Apr 13, 2024  
College Catalog 2023-2024 
College Catalog 2023-2024 [ARCHIVED CATALOG]

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LAWE 1280 - The Police Function

Credit Hours: 3.00

Prerequisites: None

An overview of the police role in society and the way in which the police are organized to discharge that function in the United States. The organization of municipal policing is studied at both operational and administrative levels. This includes the patrol, investigative, specialized, and support functions as well as an examination of the selection and training requirements for police.

Billable Contact Hours: 3

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Outcome 1: Upon completion of this course, students will be able to define and identify the makeup of law enforcement agencies in America.

Objectives: The student will:

  1. Identify and define important historical facts shaping policing to the present. Students will look closely at the development of law enforcement in the United States and will examine the basis for current trends in departments.
  2. Identify the types of police agencies that exist in the United States. Students will distinguish between federal, state, and local law enforcement, and determine general employment requirements.
  3. Define the police role. Students will discuss the changing role of the police over time and assess where the role of the police is headed.
  4. Identify and define the functions of the patrol force. Students will participate in both foot patrol and vehicle patrol assignments and discuss the differences between the two. Students will identify where each style would most effectively be used.
  5. Identify and define the need for order maintenance. Students will identify what the public and what the police expect in maintaining order. Students will identify the pros and cons of the public dictating the police in problem solving.
  6. Identify and define the role of crime prevention. Students will explore the differing implementation processes of crime prevention and the task as envisioned by Sir Robert Peele.
  7. Identify and define the role of community policing in modern policing. Students will examine in depth the philosophy behind community involvement and will research and examine examples implemented across the United States.

Outcome 2: Upon completion of this course, students will be able to define and identify the problems associated with police work.

Objectives: The student will:

  1. Define discretion and identify its role in police work. Students will discuss the ethics of police discretion and the potential for misuse and discriminatory practices. Students will exercise discretion in common police scenarios.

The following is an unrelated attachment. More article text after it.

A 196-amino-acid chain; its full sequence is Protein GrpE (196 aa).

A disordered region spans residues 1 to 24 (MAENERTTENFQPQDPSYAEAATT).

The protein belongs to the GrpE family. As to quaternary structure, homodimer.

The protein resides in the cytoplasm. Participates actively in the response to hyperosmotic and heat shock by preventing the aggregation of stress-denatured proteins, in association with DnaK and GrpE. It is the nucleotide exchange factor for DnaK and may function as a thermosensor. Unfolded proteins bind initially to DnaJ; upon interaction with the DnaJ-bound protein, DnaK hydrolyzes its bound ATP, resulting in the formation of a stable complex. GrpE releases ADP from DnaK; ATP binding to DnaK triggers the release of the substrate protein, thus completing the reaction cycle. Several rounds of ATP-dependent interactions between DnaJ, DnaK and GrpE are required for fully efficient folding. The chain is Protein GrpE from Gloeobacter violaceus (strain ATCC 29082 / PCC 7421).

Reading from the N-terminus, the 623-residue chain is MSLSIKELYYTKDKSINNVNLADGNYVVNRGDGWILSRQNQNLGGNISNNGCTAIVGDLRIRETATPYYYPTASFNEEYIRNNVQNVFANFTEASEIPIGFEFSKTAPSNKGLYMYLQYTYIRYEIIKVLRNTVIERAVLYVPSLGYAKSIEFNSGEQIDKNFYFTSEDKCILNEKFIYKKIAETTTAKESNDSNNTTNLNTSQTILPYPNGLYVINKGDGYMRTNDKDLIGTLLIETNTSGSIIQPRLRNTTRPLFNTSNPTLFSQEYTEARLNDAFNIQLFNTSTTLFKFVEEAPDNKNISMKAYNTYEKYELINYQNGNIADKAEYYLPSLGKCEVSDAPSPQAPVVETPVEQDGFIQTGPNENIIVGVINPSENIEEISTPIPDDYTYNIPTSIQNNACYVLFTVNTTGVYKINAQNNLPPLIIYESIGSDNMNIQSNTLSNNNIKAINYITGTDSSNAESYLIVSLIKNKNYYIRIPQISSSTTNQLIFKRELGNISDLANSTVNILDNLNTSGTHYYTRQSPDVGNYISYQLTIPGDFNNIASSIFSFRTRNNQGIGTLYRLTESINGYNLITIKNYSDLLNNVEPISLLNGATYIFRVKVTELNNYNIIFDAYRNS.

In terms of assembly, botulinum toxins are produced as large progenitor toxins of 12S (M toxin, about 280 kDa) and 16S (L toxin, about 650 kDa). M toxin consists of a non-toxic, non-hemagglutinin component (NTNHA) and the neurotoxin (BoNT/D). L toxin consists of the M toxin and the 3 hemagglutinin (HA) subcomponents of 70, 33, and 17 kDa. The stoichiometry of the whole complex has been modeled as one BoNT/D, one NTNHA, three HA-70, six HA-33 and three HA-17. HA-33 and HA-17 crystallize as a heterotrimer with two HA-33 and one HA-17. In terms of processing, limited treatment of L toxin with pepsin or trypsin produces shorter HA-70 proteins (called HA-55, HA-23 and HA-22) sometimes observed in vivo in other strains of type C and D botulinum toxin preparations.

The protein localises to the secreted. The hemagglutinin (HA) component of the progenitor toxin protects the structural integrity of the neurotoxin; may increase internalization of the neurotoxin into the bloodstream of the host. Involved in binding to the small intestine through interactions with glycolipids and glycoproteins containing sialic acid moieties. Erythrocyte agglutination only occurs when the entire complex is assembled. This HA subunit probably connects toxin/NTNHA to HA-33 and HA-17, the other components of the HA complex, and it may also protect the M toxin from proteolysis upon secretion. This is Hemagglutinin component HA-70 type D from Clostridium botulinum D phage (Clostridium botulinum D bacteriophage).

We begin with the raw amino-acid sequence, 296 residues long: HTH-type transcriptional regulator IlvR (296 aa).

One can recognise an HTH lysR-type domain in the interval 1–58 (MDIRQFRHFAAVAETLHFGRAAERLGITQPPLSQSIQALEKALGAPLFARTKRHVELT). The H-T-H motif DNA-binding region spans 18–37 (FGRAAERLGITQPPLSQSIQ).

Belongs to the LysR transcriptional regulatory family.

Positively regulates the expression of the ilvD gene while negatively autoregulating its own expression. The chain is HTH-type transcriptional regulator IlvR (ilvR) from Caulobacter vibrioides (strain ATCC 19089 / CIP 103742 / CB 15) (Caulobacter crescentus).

2. Define and identify the relationship of police officers to citizens. Students will clarify each role and determine where the lines cross between accountability and citizen over involvement.
  3. Define and identify forms of police corruption. Students will examine the causes of corruption and assess the ethics of police officers in identifying and reporting corruption.
  4. Define and identify how police become accountable to the public. Students will examine civilian oversight and discuss the role of the court and the role of internal controls including Internal Affairs to make police officers responsible.
  5. Identify and define selection and qualifications for police work. Students will compare Michigan with other states and assess how Michigan com pares to the rest of the country in minimum police requirements.
  6. Define the police bureaucracy. Students will study the process of information flow in a department and will look at the division and segmentation of departments by interviewing officers.
  7. Define stress and identify coping measures. Students will examine what causes stress in police work and will assess what should be done and who should be responsible for implementing programs geared at stress reduction.
  8. Define changes in policing roles today. Students will project what the task of the police officer will be in the future and will assess changes in departments to accommodate these changes.
  9. Define unions and the collective bargaining process. Students will review the statute that permits collective bargaining in Michigan. In addition, students will discuss the propriety of police strikes, collective bargaining, and union and management rights in a labor contract.

  • Communication: The graduate can communicate effectively for the intended purpose and audience.
  • Critical Thinking: The graduate can make informed decisions after analyzing information or evidence related to the issue.
  • Global Literacy: The graduate can analyze human behavior or experiences through cultural, social, political, or economic perspectives.
  • Information Literacy: The graduate can responsibly use information gathered from a variety of formats in order to complete a task.
  • Quantitative Reasoning: The graduate can apply quantitative methods or evidence to solve problems or make judgments.
  • Scientific Literacy: The graduate can produce or interpret scientific information presented in a variety of formats.
CDO marked YES apply to this course:
Communication: YES
Critical Thinking: YES
Global Literacy: YES
Information Literacy: YES
Quantitative Reasoning: YES
Scientific Literacy: YES


  1. Make up of a department
    1. Cost
    2. Manpower
    3. Patrol
    4. Investigation
  2. Community Policing
    1. Problem Oriented Policing
    2. Community Policing
    3. Broken windows theory
  3. Deviance
    1. Ethics
    2. Internal Affairs
    3. Discipline
  4. Complaints
    1. Role of civilians
    2. Role of police

Primary Faculty
Bowlin, Samantha
Secondary Faculty

Associate Dean
Lopez, Michael
Mirijanian, Narine

Primary Syllabus - Macomb Community College, 14500 E 12 Mile Road, Warren, MI 48088

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